Landlord and Tenant – The Possession Obsession

 Recent figures from the Ministry of Justice show that between January and March 2014 Landlords in England and Wales commenced more than 47,000 claims in the County Court seeking possession of tenanted residential property. 

Associations representing landlords nationwide are also suggesting that Landlord and Tenant disputes in general – for example; disputes arising out of property damage and disrepair, and attempts to recover rent arrears – are on the increase. 

Unfortunately many of the claims that reach court fail entirely as a result of poor planning on the part of the Landlord at the commencement of a tenancy, or substandard drafting of the required legal notices and documentation.  

It is more important than ever that Landlords take every opportunity to protect themselves so that , they can be confident that their paperwork won’t let them down, if it becomes necessary to commence proceedings to obtain possession, recover rent arrears, or claim damages for disrepair. 

So what steps should a Landlord be taking and when and why? 

At the beginning of a tenancy 

  • Prepare a thorough inventory and schedule of condition before the tenancy agreement is signed. Take pictures if at all possible. These items serve as the best form of evidence of the condition and contents of a property at the time a tenant moves in and they form a benchmark against which to assess future damage or loss. 

  • Make sure the Tenant’s deposit is properly protected. It is a statutory requirement that Tenant deposits are held by a Government backed scheme. Any Landlord who fails to register the deposit appropriately risks the Court ruling that a sum of up to three times the initial deposit should be paid by the Landlord to the Tenant. 

When ending a tenancy or claiming for rent arrears (or both simultaneously)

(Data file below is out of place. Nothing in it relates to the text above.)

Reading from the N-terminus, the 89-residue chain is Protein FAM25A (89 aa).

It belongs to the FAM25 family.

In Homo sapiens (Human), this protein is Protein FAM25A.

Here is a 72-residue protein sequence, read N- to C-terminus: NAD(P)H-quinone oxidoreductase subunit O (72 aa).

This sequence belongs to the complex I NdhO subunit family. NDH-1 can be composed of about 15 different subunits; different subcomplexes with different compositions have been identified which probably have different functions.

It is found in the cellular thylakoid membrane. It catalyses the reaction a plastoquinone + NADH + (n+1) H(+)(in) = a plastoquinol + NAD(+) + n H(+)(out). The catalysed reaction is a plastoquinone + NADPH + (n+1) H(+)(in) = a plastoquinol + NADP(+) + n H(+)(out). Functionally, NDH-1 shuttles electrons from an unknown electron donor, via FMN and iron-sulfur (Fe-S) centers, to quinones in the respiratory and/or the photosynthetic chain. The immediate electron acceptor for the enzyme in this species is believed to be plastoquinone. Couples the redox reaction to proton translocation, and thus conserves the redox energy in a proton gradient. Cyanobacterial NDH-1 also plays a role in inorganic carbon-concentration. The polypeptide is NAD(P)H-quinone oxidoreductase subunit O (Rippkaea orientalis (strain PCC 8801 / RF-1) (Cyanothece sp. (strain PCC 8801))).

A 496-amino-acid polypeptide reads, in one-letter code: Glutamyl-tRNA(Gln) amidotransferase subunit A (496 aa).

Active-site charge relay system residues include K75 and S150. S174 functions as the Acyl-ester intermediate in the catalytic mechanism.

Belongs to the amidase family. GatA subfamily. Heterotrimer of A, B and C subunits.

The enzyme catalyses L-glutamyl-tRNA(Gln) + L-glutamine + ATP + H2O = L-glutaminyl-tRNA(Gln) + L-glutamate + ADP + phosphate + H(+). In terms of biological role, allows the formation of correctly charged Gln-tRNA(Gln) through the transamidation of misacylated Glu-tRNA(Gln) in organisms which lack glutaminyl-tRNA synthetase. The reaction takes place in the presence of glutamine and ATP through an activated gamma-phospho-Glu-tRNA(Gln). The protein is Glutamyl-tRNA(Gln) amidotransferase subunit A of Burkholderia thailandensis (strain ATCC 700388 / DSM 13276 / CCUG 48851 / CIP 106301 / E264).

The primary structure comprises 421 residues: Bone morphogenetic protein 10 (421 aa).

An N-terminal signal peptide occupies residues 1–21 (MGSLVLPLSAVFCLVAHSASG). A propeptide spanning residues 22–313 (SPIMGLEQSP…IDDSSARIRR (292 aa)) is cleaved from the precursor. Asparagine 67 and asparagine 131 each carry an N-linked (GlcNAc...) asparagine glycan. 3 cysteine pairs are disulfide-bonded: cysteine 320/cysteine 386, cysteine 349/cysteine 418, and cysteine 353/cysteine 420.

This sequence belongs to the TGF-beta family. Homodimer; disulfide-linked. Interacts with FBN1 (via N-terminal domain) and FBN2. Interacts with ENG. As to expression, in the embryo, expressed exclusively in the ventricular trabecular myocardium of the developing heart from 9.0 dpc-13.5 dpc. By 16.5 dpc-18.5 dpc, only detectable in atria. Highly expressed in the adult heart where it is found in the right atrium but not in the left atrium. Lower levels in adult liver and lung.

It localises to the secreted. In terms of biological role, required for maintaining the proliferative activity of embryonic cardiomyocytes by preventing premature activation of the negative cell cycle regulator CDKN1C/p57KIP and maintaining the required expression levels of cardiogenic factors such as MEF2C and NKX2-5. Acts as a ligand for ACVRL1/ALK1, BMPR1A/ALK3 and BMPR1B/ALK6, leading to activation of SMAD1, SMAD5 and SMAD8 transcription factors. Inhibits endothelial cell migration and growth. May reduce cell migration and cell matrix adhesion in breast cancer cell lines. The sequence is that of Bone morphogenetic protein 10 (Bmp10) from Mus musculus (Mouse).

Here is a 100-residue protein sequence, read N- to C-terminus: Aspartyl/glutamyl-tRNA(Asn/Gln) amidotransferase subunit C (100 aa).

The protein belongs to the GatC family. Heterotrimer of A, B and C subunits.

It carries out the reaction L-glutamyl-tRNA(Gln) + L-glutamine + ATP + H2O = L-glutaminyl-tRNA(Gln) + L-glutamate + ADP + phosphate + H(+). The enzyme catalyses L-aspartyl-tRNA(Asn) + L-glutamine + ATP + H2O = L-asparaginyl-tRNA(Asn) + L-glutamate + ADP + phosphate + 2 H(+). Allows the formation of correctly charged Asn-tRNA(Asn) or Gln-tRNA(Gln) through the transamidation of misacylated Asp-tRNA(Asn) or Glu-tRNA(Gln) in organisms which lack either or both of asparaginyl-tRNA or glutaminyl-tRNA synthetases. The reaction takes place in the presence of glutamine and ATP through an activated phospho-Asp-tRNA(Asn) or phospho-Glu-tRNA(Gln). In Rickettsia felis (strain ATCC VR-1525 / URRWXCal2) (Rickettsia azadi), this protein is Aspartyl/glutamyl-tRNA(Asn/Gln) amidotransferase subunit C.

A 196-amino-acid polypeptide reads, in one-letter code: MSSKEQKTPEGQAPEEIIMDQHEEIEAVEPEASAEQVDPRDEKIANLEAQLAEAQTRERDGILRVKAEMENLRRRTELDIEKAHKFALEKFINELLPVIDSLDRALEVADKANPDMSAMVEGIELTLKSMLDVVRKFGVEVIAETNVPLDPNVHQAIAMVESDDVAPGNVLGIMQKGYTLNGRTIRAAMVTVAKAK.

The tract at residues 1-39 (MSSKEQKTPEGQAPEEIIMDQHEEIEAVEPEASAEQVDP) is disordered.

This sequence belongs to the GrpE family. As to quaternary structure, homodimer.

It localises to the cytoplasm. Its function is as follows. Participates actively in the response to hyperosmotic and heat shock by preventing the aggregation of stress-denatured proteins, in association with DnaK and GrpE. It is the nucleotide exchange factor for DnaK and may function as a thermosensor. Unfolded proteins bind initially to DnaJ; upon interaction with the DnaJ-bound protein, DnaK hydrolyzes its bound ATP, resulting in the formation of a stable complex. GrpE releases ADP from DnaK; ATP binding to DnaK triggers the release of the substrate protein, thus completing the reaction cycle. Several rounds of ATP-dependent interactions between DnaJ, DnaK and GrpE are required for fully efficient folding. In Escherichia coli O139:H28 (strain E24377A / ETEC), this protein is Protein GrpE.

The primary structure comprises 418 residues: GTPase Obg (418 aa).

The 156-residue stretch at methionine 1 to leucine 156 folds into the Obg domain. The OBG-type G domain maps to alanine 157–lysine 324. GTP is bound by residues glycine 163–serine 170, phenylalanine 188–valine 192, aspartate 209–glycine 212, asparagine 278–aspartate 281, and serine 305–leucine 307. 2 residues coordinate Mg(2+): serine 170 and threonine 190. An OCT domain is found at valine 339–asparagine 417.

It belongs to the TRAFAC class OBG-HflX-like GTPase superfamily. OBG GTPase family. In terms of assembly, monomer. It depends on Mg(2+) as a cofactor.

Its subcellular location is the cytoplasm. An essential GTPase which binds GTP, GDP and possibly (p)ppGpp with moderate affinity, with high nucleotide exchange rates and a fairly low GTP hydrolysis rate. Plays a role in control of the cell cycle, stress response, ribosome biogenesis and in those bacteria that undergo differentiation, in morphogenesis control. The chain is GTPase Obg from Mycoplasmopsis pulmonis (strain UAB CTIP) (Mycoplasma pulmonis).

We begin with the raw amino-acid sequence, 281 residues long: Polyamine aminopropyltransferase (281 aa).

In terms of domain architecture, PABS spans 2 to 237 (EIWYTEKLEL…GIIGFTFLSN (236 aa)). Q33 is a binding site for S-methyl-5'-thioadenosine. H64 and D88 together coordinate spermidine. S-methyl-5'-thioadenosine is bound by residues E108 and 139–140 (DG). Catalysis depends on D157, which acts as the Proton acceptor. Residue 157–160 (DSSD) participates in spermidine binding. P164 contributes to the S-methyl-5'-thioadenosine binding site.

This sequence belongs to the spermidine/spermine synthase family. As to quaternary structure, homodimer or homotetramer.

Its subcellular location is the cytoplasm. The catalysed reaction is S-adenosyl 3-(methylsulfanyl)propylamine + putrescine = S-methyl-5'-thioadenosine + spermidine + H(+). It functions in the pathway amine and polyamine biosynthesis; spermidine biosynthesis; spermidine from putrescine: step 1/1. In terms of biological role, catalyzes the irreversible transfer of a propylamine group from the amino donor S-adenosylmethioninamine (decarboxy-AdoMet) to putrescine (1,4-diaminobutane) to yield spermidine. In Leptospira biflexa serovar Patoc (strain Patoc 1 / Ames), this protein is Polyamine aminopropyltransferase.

A failure to do any of the following things may result in a Court case being delayed or failing altogether: 

  • Ensure that you serve the correct form of Notice upon the Tenant if you want to bring the Tenancy to an end; the form of Notice will depend on a) the type of tenancy involved and b) the grounds available to you to terminate the tenancy. 

  • Ensure that you get your dates right; if you do not give the Tenant sufficient notice to terminate the Notice may be declared invalid. 

  • Ensure that you serve Notice upon the Tenant in the correct manner; if a Court determines that a Notice has not been properly served the Landlord’s claim may be struck out. 

  • Check your rent arrears calculations carefully; if you cannot prove to the Court that the sums you are claiming are accurate and properly due, your claim may fail. 

Whilst this list is not exhaustive it gives some indication of how easy it is to get things wrong to such an extent that your claim may be doomed to failure before it has even begun. 

Landlords should consider taking advice from legal professionals before entering into a tenancy agreement and at an early stage when looking to terminate a tenancy to maximise the prospects of success and minimise their financial exposure. 

We have experience of dealing with a wide range of issues that face landlords and can help by providing a simple and cost-effective service. Our specialist Disputes and Litigation Department, headed by Rebecca Mabelle and Catherine Canham, has a proven track record of providing high quality legal advice to ensure a positive outcome and we can offer, in some cases, a fixed fee service for drafting Notices to Terminate and preparing Possession Proceedings. Please give us a call on 01752 292278 to find our more about what we can do to help you.

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